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  1. #1
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    Smooth tires for touring?

    My Surly LHTD currently sports Schwalbe Marathon Plus tires front and back. When it comes time to replace those would it make any sense to switch to a "racing slick" type tire for touring?

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    coprolite fietsbob's Avatar
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    Your pick ... I dont like Mending punctures more than I want a Supple tire that will not be the same on a load carrier .

    if you just day tour it may be fine .. maybe you should get a second wheel set , and fit different tires on the new one ..



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    Last edited by fietsbob; 05-21-14 at 07:42 PM.

  3. #3
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    It depend on what road surfaces you intend to travel. If gravel/dirt is in there somewhere, a treaded tyre such as the Marathon may well be your better choice.

    However, we have been using Schwalbe Durano slick tyres for the past few years on our tandem and touring bikes (although the tourers still get mixed with Marathons). The Duranos have been in 700 x 28C size, although we also have used some 25C, too.
    Dream. Dare. Do.

  4. #4
    Senior Member staehpj1's Avatar
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    Quote Originally Posted by Rowan View Post
    It depend on what road surfaces you intend to travel. If gravel/dirt is in there somewhere, a treaded tyre such as the Marathon may well be your better choice.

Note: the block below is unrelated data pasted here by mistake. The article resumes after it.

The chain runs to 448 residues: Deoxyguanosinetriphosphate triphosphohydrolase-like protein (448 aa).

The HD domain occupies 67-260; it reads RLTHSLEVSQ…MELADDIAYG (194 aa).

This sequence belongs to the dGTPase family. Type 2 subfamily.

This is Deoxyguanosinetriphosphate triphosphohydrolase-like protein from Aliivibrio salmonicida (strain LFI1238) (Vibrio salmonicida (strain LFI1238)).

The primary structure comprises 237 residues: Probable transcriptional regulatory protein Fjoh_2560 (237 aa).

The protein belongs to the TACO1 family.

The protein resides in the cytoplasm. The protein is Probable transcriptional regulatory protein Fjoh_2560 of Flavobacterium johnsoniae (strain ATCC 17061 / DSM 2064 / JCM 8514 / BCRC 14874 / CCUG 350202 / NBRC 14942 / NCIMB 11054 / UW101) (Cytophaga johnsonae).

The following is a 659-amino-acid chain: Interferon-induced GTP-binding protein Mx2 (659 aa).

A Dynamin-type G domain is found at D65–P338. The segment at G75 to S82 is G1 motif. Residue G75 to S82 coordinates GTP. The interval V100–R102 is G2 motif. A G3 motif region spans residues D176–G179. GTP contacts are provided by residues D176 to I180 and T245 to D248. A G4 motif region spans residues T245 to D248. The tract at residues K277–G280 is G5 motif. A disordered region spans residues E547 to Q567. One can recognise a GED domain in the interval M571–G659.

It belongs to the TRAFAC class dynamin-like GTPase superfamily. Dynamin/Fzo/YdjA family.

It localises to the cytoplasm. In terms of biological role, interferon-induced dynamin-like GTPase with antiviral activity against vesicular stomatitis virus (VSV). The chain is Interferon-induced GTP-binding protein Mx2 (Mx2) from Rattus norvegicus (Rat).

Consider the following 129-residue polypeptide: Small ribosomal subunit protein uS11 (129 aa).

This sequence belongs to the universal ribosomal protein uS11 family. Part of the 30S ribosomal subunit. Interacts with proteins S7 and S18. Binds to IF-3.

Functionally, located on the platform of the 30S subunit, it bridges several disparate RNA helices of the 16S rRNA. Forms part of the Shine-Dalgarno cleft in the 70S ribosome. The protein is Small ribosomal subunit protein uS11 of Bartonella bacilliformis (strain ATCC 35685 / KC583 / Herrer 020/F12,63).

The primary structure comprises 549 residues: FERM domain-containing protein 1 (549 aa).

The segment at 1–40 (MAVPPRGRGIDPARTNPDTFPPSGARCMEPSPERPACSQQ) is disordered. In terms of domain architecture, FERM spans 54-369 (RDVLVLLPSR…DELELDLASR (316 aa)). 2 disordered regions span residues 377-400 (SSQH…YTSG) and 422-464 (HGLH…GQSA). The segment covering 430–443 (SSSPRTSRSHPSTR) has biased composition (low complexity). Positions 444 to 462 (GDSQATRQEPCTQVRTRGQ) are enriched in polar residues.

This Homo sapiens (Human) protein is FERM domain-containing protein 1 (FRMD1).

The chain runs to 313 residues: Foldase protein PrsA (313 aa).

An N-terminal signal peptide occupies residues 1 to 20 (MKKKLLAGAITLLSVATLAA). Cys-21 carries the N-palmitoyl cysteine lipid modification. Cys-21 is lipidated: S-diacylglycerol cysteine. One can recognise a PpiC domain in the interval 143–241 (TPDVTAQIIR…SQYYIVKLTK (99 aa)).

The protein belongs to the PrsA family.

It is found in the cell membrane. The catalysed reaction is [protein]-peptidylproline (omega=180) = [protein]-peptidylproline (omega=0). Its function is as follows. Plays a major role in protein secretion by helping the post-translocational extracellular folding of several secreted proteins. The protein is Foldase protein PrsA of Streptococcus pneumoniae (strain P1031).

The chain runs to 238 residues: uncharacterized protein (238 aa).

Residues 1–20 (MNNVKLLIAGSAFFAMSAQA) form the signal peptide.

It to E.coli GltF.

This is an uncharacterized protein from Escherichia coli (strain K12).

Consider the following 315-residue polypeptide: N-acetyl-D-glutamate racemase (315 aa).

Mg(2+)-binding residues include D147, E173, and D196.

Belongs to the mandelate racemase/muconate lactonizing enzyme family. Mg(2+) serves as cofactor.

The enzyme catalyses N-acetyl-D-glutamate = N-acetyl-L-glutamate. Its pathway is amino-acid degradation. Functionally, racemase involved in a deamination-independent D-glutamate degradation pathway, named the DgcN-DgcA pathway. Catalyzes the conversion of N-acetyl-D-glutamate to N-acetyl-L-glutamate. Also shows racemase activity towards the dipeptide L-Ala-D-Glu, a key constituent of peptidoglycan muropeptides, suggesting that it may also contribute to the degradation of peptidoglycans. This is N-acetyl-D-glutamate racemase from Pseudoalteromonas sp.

True, but slick tires are OK for some dirt. Tread really becomes a plus for slick mud. So just because you might ride a little dirt doesn't necessarily rule out slicks.

    Personally I stay with a slick tire until I go to my mountain bike with knobby tires and at that point go with a tire with lots of small knobs. I'd do that if I expect the trip to be off of the pavement most of the time or if there were serious off road sections.

  5. #5
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    When you are riding though that 7 mile stretch of highway that you expected to be asphalt but that you discover is being repaved and has been milled down to dirt, a little tread might serve you well.

  6. #6
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    Quote Originally Posted by Louis Le Tour View Post
    My Surly LHTD currently sports Schwalbe Marathon Plus tires front and back. When it comes time to replace those would it make any sense to switch to a "racing slick" type tire for touring?
    It'll be a long time before they need replacing. If you want to switch you can do that anytime, sense and preference don't have to coincide.

  7. #7
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    I'm a big fan of the Vittoria Voyager Hyper and Vittoria Randonneur Pro tires. They both have a few grooves, but no real tread. In my experience, the Pro offers slightly better protection against punctures than the Hyper with almost no noticeable penalty in speed or feel. Neither one is confidence-inspiring off-road, at least for me.

  8. #8
    Senior Member tarwheel's Avatar
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    Treads offer no advantages whatsoever unless you are riding on unpaved roads, trails, dirt, etc. Treads actually reduce traction in corners and wet roads, while increasing rolling resistance. However, if you are planning to ride off pavement, some tread might be desirous.

  9. #9
    coprolite fietsbob's Avatar
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    totally smooth or aggressively knobby there is a huge swath of tires in between ,, eg


    Continental travel contact combines a wide smooth band down the center, and a row of knobs on the edges..

    to be their ride past the end of the paved world, adventure touring tire..

  10. #10
    we be rollin' hybridbkrdr's Avatar
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    If you take a look at the Michelin Cross Max XXcycle - Michelin Protek Cross Max Tire - 28' (W) - en the space between the treads aren't too large so it shouldn't cause too many vibrations on the road. There's also less space in there so glass can get in there.

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  11. #11